SEO, or search engine optimization means optimizing the content of a web page for search engines so that the page shows near or at the top of the page of search results. Why is this a concern for web designers and web developers?
Web designers and developers don’t normally consider themselves content creators or writers. However, web designers and developers are often the people who are tasked with adding titles, headings, meta tags, and span styles to web pages. These items can all be used to optimize a web page for search engines, so it’s important for web designers and developers to have a basic understanding of search engine optimization.
SEO vs information architecture
A lot of time is typically given to information architecture at the beginning of a web development project. Information architects and front end developers plot the flow of information in a web site to develop the most logical flow and navigation schemes that will work most efficiently for users of the site.
You might say that information architects look at a site from the top down (though not all sites are top-down hierarchies). SEO begins at the other end, or bottom-up, on each individual page of a site. It is based on users searching for very specific information, using search terms and search phrases. When a user searches for information, they are free to select from the results, so the result that matches their search most closely is the result they will most likely choose.
This means that they enter a site on the page they are looking for, and often leave from the same page, either after satisfying their interest in the page, or moving from there to whatever action the web page moves them towards (often to the shopping cart on an e-commerce site).
An SEO professional will analyze the terms that are most likely to be used by people interested in a specific page (called keywords), will make sure that those terms appear in the title, the headings, emphasized text (either bold or italic). SEO specialists develop lists of up to 20 keywords for a topic, and add them to the Titles, Heads, Meta Description and emphasized text on a page. As a web designer, you won’t be tasked with developing keyword lists, however, if you are aware of how search engine spiders work, you can make sure than main keywords (including location) are used throughout a page.
Organic Search Engine Results
We’re discussing what is called Organic Search Engine Results in this article. That means the unpaid results that search engines such as Google, Yahoo, MSN, AOL, Ask and others return in their main listings. Not the paid ads, although those paid ads use the same techniques to increase relevance which helps them rise to the top of the results page.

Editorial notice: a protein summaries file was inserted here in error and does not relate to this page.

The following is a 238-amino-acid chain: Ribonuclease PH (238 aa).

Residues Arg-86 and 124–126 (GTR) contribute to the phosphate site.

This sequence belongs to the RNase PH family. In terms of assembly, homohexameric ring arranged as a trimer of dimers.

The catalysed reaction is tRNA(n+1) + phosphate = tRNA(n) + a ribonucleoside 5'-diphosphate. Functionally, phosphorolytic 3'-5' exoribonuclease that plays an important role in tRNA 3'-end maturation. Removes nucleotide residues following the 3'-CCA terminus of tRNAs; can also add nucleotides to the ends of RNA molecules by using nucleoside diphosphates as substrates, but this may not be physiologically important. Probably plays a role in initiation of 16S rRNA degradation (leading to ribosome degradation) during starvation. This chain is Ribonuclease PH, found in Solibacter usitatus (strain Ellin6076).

The Title of Each Page Counts
Each page of the web site should have a unique title that will interest the person who sees it in search engine results. Take a look at Google search results. First you see the Title of the page, then the Meta Description Tag (if the web developer has included it). Search terms are highlighted throughout. After the Meta Description Tag information (or whatever information the search engine’s spider has found, usually the first paragraph of the page) comes the url.
The Meta Description Tag
Even if you habitually fill in the page Title, it’s less likely that you add a unique Meta Description Tag, yet this is what search engine spiders look for after finding the page Title. Here’s the HTML syntax for the Meta Description Tag (add angle brackets at beginning and end):
META NAME=”Description” CONTENT=”Your descriptive sentence or two goes here.”
You can assist the searcher (and your client of course) by adding a summary of the page to the header of the page in a Meta Description Tag. Or you can make your client aware of its importance and ask them to supply copy for each page’s Meta Description Tag, if they are interested in determining what copy a search engine shows, rather than leaving the choice up to the spider.
Headings, Pull quotes, Boxed Text, Emphasized text
The next thing search engine spiders look for are the Headings you have used throughout. So, if content comes to you without Headings, add them! Break content into short paragraphs and add Headings. Add pull quotes, boxes, emphasized text. Search engine spiders will pick these elements out and rank your page higher for the terms emphasized in these ways.
There’s more to SEO
A full SEO campaign will include many components, including identifying competition and their use of keywords, keyword analysis, adding keywords to content, links-building programs, adding fresh content on a regular basis, submitting web press releases with inbound links, etc. The web designer/developer might only participate in a few of the components. These may be very important components though, so discussing them with your clients is worthwhile and can add to the services you provide and the compensation you receive from each web project.